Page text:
East of Edenby John Steinbeck is a contemporary retelling of the Cain and Abel story. A father raising two boys whose mother has deserted them, seems to have a knack for saying and doing the wrong thing, setting one son against the other. The novel weighs the roles played by genetics, nurture, and personal choice in determining what a child will become.
Enjoy and evaluate these fathers in vintage novels.
Reading novels reminds us that there are all kinds of mothers, some of whom would never inspire a Hallmark card.
In honor of Mother’s Day, here are capsule summaries of five novels whose main character is a mother. Some of the novels will make you wish its leading lady had been your mother. Others will make you immensely grateful for the mother you had.
Three Loves, A. J. Cronin’s 1932 bestseller, is a novel about a women who views herself as selflessly devoted to her family. The family views her as selfishly controlling. What happens when the devoted wife and mother realizes her devotion is rejected makes for riveting reading.
The Iron Woman by Margaret Deland is novel for puzzle lovers. The novel follows four children as they attempt to carry out, against the wishes of their two mothers, marital plans made one summer afternoon under an apple tree. One of the mothers is the formidable owner of Maitlin Iron Works. The other is an equally formidable genteel widow. As to which is the better mother, there’s no contest. Readers must decide which of the two is the stronger.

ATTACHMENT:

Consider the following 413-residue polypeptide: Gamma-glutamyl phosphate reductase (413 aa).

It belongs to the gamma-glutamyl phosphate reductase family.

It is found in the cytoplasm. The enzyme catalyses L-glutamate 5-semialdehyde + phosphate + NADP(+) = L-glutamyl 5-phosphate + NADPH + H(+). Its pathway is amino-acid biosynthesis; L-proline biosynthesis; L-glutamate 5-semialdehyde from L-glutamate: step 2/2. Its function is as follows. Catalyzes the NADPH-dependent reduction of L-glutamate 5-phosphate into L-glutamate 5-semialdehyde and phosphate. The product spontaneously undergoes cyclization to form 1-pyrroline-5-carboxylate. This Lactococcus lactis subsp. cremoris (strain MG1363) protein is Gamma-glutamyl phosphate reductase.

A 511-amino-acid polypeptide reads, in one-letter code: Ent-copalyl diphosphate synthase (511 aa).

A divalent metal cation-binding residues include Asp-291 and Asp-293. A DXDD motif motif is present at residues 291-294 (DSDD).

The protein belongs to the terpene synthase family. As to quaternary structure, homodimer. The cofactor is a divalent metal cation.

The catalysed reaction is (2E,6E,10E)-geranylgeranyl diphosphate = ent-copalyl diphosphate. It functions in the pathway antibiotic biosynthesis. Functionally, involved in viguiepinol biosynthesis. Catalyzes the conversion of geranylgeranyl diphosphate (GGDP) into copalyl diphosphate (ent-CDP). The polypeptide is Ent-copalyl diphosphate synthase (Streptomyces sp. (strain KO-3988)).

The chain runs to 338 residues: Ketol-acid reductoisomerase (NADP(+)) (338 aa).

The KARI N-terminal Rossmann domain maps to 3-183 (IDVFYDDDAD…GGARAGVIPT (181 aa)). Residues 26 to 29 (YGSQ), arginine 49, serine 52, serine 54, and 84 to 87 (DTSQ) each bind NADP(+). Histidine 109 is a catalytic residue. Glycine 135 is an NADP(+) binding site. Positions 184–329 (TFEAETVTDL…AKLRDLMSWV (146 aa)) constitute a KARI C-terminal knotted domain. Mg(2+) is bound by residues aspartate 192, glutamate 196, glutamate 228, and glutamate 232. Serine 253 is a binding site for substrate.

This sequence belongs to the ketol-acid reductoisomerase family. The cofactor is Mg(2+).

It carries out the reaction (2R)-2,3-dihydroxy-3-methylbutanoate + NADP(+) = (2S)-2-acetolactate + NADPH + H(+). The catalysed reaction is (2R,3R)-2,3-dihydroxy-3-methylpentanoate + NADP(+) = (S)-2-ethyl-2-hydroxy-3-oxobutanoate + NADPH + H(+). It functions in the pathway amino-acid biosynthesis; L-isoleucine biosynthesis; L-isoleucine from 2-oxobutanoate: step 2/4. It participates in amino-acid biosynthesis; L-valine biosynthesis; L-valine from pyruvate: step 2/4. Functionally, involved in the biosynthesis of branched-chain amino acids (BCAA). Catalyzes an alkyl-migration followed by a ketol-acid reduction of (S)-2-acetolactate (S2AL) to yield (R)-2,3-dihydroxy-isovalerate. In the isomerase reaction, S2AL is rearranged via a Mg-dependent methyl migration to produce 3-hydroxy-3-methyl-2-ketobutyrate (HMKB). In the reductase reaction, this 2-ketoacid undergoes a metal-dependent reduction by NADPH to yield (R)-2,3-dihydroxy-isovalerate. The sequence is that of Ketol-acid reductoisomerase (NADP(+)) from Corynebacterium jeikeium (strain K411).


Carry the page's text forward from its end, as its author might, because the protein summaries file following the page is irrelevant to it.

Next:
The Family by Nina Fedorova (1940) is the story of a Russian emigrant family living in China in 1937. When the Japanese invade China, the mother has to decides to send the children off to what she can only hope will be a better life. Then she picks up the pieces of her life, and builds a new family in Tientsin.
Years of Grace by Margaret Ayers Barnes was not only a bestseller two years in a row, but garnered the 1931 Pulitzer Prize for literature. Its leading lady, Jane Ward, leads an unremarkable life. Always comfortably well-off, she makes a happy marriage and has three children. In the 1920s when her children are grown and have children of their own, Jane reflects on her life and wonders if she made the right choices.
The Battle of the Villa Fiorita by Rumer Godden takes a ‘sixties look at a mother whose life is not all that different from Jane Ward’s, but who makes different choices.
Youngblood Hawke is Herman Wouk’s contribution to the shelf of novels by novelists about novelists. The novel has the usual plot complications readers expect as the rube with the typewriter is taken on, taken in, and taken over by shysters.
The story opens with Arthur Youngblood Hawke’s sale of his first novel to Prince House. The novel is promising rather than good.
Art figures he needs to write about seven books before he’ll know his craft. He aims to be first a successful author, then a rich one, living off his investments while he writes great books.
Art invests the income from his books in enterprises from hog futures and commercial real estate to self-publishing. His financial successes and failures are spectacular, but they are never what’s important to him. His world is the pad of lined yellow paper that he fills hour after hour.
Like most other novels about novelists, Youngblood Hawke contrasts the mercenary publishing world with the world of the art. But Wouk’s cast of colorful characters makes clear that the profit motive operates throughout society: even artists have to eat.
And the most tenacious of the followers after fortune may be somebody’s mother.
[Herman Wouk based Youngblood Hawke on the life of Thomas Wolfe. The photo above shows the boarding house owned and operated by Wolfe’s mother where Wolfe lived until he went to college.]